be decorated in bright colours/(especially US) colors/in a traditional style/with flowers/with paintings
paint/plaster the walls/ceiling
hang/put up/strip off/remove the wallpaper
install/replace/remove the bathroom fixtures/(BrE) fittings
build/put up shelves
lay wooden flooring/timber decking/floor tiles/a carpet/a patio
put up/hang/take down a picture/painting/poster/curtain
do (BrE) DIY/carpentry/the plumbing/the wiring
make home improvements
add/install central heating/underfloor heating/insulation
fit/install double-glazing/a smoke alarm
insulate your house/your home/the walls/the pipes/the tanks/(especially BrE) the loft
fix/repair a roof/a leak/a pipe/the plumbing/a leaking (especially BrE) tap/(NAmE usually) faucet
block/clog (up)/unblock/unclog a pipe/sink
make/drill/fill a hole
hammer (in)/pull out/remove a nail
tighten/untighten/loosen/remove a screw
live in a rented/(especially NAmE) rental property
rent/share/move into a furnished house/(BrE) flat/(especially NAmE) apartment
rent a studio/(BrE) a studio flat/(especially NAmE) a studio apartment/(BrE) a bedsit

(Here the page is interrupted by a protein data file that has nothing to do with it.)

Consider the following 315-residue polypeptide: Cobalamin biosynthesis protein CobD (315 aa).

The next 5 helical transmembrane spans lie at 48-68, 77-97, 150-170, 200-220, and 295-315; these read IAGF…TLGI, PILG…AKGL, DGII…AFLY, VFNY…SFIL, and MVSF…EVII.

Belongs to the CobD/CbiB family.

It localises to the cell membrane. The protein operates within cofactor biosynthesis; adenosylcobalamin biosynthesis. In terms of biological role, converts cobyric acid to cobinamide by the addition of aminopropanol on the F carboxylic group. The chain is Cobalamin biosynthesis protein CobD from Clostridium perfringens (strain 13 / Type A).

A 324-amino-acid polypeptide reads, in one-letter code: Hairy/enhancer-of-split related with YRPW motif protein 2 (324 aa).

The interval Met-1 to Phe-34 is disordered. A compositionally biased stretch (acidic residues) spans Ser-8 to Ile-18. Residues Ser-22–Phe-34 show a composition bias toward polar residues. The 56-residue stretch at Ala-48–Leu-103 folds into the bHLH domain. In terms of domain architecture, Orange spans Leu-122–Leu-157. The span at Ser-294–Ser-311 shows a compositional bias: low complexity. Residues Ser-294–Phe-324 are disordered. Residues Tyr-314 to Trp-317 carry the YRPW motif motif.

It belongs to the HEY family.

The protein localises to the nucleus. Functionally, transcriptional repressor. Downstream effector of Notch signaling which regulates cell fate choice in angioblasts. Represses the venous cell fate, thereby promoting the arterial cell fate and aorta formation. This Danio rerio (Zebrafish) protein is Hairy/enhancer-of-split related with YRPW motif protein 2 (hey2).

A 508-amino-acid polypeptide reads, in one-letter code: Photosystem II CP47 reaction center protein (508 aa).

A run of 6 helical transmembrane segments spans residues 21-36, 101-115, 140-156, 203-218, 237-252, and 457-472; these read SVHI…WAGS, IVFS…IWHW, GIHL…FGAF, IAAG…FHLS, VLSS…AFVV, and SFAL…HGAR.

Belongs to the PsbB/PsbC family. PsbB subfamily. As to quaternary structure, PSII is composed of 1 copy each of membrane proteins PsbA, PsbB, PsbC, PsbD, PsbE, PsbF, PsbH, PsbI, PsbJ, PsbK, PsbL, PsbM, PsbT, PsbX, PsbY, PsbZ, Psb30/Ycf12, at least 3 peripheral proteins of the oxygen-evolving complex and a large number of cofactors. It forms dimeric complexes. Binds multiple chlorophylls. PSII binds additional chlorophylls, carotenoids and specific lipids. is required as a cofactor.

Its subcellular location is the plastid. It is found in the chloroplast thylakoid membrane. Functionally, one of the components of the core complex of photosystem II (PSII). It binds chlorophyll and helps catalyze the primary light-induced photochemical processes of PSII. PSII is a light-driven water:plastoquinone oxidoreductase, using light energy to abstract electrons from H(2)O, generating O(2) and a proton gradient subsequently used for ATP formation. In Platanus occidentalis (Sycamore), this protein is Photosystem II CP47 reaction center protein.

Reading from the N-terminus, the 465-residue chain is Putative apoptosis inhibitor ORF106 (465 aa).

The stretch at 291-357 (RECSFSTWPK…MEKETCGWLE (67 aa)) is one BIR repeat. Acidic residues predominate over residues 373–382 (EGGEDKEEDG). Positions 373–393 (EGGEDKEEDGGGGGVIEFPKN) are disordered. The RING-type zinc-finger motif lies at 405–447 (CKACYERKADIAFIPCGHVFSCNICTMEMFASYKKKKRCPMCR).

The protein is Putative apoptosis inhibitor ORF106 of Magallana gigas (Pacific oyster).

find/get a housemate/(BrE) a flatmate/(NAmE) a roommate
sign/break the lease/rental agreement/contract
extend/renew/terminate the lease/(BrE) tenancy
afford/pay the rent/the bills/(NAmE) the utilities
(especially BrE) fall behind with/ (especially NAmE) fall behind on the rent
pay/lose/return a damage deposit/(NAmE) security deposit
give/receive a month's/two-weeks' notice to leave/vacate the property
Being a landlord
have a flat/apartment/room (BrE) to let/(especially NAmE) for rent
rent (out)/lease (out)/ (BrE) let (out)/sublet a flat/apartment/house/property
collect/increase/raise the rent
evict the existing tenants
attract/find new/prospective tenants
invest in rental property/(BrE) property to let/(BrE) the buy-to-let market
buy/acquire/purchase a house/(a) property/(especially NAmE) (a piece of) prime real estate
call/contact/use (BrE) an estate agent/(NAmE) a Realtor™/(NAmE) a real estate agent/broker
make/ (BrE) put in an offer on a house
put down/save for (BrE) a deposit on a house
make/put/save for (especially NAmE) a down payment on a house/home
apply for/arrange/take out a mortgage/home loan
(struggle to) pay the mortgage
make/meet/keep up/cover the monthly mortgage payments/(BrE also) repayments
(BrE) repossess/ (especially NAmE) foreclose on sb's home/house
put your house/property on the market/up for sale/up for auction
increase/lower your price/the asking price
have/hold/hand over the deed/(especially BrE) deeds of/to the house, land, etc.